One should never debate on a gun make or caliber alone. The projectile is what wounds and ultimately this is where the debate/discussion should focus. In each of the three most common law enforcement handgun calibers (9mm Luger, .40 Smith & Wesson and .45 AUTO) there are projectiles which have a high likelihood of failing law enforcement officers and in each of these three calibers there are projectiles which have a high likelihood of succeeding for law enforcement officers during a shooting incident. The choice of a service projectile must undergo intense scrutiny and scientific evaluation in order to select the best available option.

Understanding Handgun Caliber Terminal Ballistic Realities
Many so called “studies” have been performed and many analyses of statistical data have been undertaken regarding this issue. Studies simply involving shooting deaths are irrelevant since the goal of law enforcement is to stop a threat during a deadly force encounter as quickly as possible. Whether or not death occurs is of no consequence as long as the threat of death or serious injury to law enforcement personnel and innocent third parties is eliminated.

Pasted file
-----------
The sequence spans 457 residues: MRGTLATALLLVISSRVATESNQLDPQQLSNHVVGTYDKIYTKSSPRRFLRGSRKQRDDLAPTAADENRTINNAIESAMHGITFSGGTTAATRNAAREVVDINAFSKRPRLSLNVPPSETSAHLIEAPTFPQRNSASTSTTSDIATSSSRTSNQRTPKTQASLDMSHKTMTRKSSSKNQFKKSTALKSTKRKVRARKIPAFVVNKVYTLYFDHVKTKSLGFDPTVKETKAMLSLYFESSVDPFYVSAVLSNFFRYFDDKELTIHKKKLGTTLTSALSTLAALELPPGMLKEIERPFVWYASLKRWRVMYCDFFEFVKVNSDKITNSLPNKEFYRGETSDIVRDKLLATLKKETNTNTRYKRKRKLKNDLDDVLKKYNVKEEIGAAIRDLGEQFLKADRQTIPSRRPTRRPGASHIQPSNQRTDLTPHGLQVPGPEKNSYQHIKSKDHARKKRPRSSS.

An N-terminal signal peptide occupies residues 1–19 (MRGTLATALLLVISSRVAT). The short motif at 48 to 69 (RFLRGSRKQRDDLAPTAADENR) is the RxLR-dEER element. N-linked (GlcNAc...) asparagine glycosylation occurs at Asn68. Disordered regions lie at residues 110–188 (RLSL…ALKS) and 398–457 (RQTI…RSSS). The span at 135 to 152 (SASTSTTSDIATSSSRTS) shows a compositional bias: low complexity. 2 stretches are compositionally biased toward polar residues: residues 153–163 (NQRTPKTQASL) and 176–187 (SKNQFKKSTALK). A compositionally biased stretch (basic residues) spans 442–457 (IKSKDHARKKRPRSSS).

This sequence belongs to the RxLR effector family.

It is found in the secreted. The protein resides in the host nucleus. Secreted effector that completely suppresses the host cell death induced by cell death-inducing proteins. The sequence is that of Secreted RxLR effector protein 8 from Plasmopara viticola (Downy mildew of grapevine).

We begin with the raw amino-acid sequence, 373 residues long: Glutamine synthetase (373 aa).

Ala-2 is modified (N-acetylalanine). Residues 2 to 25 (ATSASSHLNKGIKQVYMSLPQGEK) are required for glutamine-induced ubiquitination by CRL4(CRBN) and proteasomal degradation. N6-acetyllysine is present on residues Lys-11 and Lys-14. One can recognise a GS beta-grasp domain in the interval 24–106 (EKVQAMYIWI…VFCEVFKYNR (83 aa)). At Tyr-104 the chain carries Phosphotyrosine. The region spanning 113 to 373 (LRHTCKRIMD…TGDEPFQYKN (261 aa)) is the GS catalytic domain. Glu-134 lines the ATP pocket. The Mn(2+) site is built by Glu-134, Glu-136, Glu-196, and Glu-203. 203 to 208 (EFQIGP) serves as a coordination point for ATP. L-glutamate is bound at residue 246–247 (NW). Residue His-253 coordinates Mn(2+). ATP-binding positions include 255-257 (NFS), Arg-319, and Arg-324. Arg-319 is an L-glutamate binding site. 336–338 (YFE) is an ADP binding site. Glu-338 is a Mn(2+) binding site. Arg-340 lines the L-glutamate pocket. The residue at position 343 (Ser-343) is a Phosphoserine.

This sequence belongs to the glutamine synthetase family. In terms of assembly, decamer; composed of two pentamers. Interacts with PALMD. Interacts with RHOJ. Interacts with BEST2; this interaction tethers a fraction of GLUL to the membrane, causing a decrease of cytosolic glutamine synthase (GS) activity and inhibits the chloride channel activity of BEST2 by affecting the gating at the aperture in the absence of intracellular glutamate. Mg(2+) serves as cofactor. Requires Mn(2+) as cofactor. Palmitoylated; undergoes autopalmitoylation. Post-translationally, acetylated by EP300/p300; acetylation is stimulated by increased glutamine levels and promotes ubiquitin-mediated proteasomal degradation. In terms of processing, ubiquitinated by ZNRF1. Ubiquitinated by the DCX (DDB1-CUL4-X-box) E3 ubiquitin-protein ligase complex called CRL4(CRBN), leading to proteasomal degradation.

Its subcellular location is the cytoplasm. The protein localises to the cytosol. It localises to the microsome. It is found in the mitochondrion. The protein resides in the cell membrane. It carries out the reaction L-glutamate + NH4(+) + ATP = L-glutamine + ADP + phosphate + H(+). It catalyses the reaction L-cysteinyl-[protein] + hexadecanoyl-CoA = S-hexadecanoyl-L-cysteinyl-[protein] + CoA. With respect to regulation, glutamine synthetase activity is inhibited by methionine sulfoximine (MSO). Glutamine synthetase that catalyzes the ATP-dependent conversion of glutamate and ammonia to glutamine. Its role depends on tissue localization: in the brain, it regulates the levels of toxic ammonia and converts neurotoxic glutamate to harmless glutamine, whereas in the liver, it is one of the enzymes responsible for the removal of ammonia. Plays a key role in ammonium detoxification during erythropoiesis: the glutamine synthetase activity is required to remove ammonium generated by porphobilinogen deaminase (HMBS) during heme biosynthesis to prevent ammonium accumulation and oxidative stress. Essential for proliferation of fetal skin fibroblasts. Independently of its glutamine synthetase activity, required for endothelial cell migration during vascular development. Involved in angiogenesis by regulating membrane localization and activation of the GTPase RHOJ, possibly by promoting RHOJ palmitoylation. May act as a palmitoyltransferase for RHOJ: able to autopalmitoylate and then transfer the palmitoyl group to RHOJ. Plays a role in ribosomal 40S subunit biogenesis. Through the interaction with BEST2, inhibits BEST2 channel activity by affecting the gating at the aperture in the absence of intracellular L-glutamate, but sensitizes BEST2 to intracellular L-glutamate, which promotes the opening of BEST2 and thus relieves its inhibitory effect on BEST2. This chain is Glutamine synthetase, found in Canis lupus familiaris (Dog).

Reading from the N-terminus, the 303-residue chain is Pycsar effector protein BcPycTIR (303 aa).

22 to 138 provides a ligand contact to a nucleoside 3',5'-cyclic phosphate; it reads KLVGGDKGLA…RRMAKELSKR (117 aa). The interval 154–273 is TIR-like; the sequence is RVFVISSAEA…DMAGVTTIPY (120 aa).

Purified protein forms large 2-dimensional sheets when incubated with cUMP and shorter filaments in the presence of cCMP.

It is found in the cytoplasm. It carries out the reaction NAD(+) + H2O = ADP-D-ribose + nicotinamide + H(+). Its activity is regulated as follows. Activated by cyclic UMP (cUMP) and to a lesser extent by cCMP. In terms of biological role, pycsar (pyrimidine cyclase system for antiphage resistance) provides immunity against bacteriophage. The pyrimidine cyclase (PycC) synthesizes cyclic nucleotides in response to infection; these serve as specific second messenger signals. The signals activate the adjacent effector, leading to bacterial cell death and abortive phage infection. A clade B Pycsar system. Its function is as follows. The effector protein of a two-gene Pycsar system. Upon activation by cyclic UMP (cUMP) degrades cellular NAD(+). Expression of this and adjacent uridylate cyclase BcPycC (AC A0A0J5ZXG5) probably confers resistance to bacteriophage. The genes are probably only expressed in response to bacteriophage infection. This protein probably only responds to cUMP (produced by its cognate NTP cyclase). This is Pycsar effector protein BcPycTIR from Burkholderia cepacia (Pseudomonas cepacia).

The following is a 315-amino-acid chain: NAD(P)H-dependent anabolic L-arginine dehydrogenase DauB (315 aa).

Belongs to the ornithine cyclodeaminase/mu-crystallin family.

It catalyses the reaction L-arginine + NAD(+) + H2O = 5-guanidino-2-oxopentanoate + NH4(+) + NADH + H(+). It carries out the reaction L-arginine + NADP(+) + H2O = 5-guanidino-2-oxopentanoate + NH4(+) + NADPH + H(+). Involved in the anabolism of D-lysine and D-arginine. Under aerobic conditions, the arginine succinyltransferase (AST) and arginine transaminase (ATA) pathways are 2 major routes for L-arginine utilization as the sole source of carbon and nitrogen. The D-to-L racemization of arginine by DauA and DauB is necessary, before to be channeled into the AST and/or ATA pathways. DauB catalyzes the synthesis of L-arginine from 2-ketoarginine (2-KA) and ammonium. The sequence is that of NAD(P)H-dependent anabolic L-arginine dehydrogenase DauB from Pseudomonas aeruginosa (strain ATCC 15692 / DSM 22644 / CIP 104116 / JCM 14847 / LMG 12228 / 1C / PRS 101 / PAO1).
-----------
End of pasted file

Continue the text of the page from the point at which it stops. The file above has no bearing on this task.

“The concept of immediate incapacitation is the only goal of any law enforcement shooting and is the underlying rationale for decisions regarding weapons, ammunition, calibers and training.”1
Studies of “stopping power” are irrelevant because no one has ever been able to define how much power, force, or kinetic energy, in and of itself, is required to effectively stop a violent and determined adversary quickly, and even the largest of handgun calibers are not capable of delivering such force. Handgun stopping power is simply a myth. Studies of so?called “one shot stops” being used as a tool to define the effectiveness of one handgun cartridge, as opposed to another, are irrelevant due to the inability to account for psychological influences and due to the lack of reporting specific shot placement.